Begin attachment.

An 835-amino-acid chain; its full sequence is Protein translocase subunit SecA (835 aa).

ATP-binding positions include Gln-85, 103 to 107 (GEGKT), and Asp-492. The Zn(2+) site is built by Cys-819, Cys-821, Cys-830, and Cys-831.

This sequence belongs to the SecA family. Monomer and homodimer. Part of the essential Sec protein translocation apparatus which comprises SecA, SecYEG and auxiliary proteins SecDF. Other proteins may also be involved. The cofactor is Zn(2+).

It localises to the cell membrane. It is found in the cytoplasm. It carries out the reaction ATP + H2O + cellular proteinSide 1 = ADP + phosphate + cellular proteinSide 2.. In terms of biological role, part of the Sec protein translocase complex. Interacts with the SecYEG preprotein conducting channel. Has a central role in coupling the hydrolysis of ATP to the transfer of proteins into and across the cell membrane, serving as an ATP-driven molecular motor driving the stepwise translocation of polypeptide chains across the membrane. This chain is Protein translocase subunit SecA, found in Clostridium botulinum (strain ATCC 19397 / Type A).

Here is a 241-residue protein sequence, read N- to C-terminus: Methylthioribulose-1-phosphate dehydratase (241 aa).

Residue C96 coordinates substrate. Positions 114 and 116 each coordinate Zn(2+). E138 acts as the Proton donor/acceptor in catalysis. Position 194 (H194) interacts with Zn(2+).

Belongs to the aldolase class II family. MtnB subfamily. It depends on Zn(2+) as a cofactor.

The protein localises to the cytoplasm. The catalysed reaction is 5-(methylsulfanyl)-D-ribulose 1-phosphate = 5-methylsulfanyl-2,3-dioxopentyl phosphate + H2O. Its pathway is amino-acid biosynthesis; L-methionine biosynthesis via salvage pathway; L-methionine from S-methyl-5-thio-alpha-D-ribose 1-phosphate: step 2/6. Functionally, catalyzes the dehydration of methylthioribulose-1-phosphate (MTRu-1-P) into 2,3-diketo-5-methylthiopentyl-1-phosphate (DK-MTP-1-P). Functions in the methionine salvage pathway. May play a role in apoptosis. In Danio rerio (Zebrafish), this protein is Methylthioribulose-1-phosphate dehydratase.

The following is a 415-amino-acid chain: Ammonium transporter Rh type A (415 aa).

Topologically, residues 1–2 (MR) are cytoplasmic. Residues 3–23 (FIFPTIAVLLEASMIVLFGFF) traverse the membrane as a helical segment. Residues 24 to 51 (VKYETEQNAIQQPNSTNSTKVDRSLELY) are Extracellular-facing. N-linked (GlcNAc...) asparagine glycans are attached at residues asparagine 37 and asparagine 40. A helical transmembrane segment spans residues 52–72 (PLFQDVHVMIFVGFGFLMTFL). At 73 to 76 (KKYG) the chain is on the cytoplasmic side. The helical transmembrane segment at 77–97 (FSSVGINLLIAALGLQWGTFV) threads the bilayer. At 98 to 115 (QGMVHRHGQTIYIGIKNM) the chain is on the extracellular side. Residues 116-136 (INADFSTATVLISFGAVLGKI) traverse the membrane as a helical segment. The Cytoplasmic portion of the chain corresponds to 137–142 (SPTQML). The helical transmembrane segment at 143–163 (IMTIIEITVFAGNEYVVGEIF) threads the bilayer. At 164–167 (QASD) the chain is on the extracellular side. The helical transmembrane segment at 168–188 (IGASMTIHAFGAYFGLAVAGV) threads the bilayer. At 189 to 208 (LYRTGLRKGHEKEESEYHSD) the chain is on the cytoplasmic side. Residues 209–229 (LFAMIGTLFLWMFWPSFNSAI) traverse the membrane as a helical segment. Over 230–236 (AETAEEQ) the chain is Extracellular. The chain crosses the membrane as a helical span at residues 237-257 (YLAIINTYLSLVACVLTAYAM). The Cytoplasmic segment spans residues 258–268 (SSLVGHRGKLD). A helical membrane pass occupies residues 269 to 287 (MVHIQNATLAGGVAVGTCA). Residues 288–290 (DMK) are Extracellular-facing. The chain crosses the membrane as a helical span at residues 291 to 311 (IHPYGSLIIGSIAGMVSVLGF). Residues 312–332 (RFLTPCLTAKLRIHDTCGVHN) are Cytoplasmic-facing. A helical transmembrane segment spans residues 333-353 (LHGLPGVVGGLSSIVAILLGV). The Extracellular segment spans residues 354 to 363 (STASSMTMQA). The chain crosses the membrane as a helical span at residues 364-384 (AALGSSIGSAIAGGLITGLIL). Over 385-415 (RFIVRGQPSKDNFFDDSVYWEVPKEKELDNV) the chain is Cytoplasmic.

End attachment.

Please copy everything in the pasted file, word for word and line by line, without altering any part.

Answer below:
An 835-amino-acid chain; its full sequence is Protein translocase subunit SecA (835 aa).

ATP-binding positions include Gln-85, 103 to 107 (GEGKT), and Asp-492. The Zn(2+) site is built by Cys-819, Cys-821, Cys-830, and Cys-831.

This sequence belongs to the SecA family. Monomer and homodimer. Part of the essential Sec protein translocation apparatus which comprises SecA, SecYEG and auxiliary proteins SecDF. Other proteins may also be involved. The cofactor is Zn(2+).

It localises to the cell membrane. It is found in the cytoplasm. It carries out the reaction ATP + H2O + cellular proteinSide 1 = ADP + phosphate + cellular proteinSide 2.. In terms of biological role, part of the Sec protein translocase complex. Interacts with the SecYEG preprotein conducting channel. Has a central role in coupling the hydrolysis of ATP to the transfer of proteins into and across the cell membrane, serving as an ATP-driven molecular motor driving the stepwise translocation of polypeptide chains across the membrane. This chain is Protein translocase subunit SecA, found in Clostridium botulinum (strain ATCC 19397 / Type A).

Here is a 241-residue protein sequence, read N- to C-terminus: Methylthioribulose-1-phosphate dehydratase (241 aa).

Residue C96 coordinates substrate. Positions 114 and 116 each coordinate Zn(2+). E138 acts as the Proton donor/acceptor in catalysis. Position 194 (H194) interacts with Zn(2+).

Belongs to the aldolase class II family. MtnB subfamily. It depends on Zn(2+) as a cofactor.

The protein localises to the cytoplasm. The catalysed reaction is 5-(methylsulfanyl)-D-ribulose 1-phosphate = 5-methylsulfanyl-2,3-dioxopentyl phosphate + H2O. Its pathway is amino-acid biosynthesis; L-methionine biosynthesis via salvage pathway; L-methionine from S-methyl-5-thio-alpha-D-ribose 1-phosphate: step 2/6. Functionally, catalyzes the dehydration of methylthioribulose-1-phosphate (MTRu-1-P) into 2,3-diketo-5-methylthiopentyl-1-phosphate (DK-MTP-1-P). Functions in the methionine salvage pathway. May play a role in apoptosis. In Danio rerio (Zebrafish), this protein is Methylthioribulose-1-phosphate dehydratase.

The following is a 415-amino-acid chain: Ammonium transporter Rh type A (415 aa).

Topologically, residues 1–2 (MR) are cytoplasmic. Residues 3–23 (FIFPTIAVLLEASMIVLFGFF) traverse the membrane as a helical segment. Residues 24 to 51 (VKYETEQNAIQQPNSTNSTKVDRSLELY) are Extracellular-facing. N-linked (GlcNAc...) asparagine glycans are attached at residues asparagine 37 and asparagine 40. A helical transmembrane segment spans residues 52–72 (PLFQDVHVMIFVGFGFLMTFL). At 73 to 76 (KKYG) the chain is on the cytoplasmic side. The helical transmembrane segment at 77–97 (FSSVGINLLIAALGLQWGTFV) threads the bilayer. At 98 to 115 (QGMVHRHGQTIYIGIKNM) the chain is on the extracellular side. Residues 116-136 (INADFSTATVLISFGAVLGKI) traverse the membrane as a helical segment. The Cytoplasmic portion of the chain corresponds to 137–142 (SPTQML). The helical transmembrane segment at 143–163 (IMTIIEITVFAGNEYVVGEIF) threads the bilayer. At 164–167 (QASD) the chain is on the extracellular side. The helical transmembrane segment at 168–188 (IGASMTIHAFGAYFGLAVAGV) threads the bilayer. At 189 to 208 (LYRTGLRKGHEKEESEYHSD) the chain is on the cytoplasmic side. Residues 209–229 (LFAMIGTLFLWMFWPSFNSAI) traverse the membrane as a helical segment. Over 230–236 (AETAEEQ) the chain is Extracellular. The chain crosses the membrane as a helical span at residues 237-257 (YLAIINTYLSLVACVLTAYAM). The Cytoplasmic segment spans residues 258–268 (SSLVGHRGKLD). A helical membrane pass occupies residues 269 to 287 (MVHIQNATLAGGVAVGTCA). Residues 288–290 (DMK) are Extracellular-facing. The chain crosses the membrane as a helical span at residues 291 to 311 (IHPYGSLIIGSIAGMVSVLGF). Residues 312–332 (RFLTPCLTAKLRIHDTCGVHN) are Cytoplasmic-facing. A helical transmembrane segment spans residues 333-353 (LHGLPGVVGGLSSIVAILLGV). The Extracellular segment spans residues 354 to 363 (STASSMTMQA). The chain crosses the membrane as a helical span at residues 364-384 (AALGSSIGSAIAGGLITGLIL). Over 385-415 (RFIVRGQPSKDNFFDDSVYWEVPKEKELDNV) the chain is Cytoplasmic.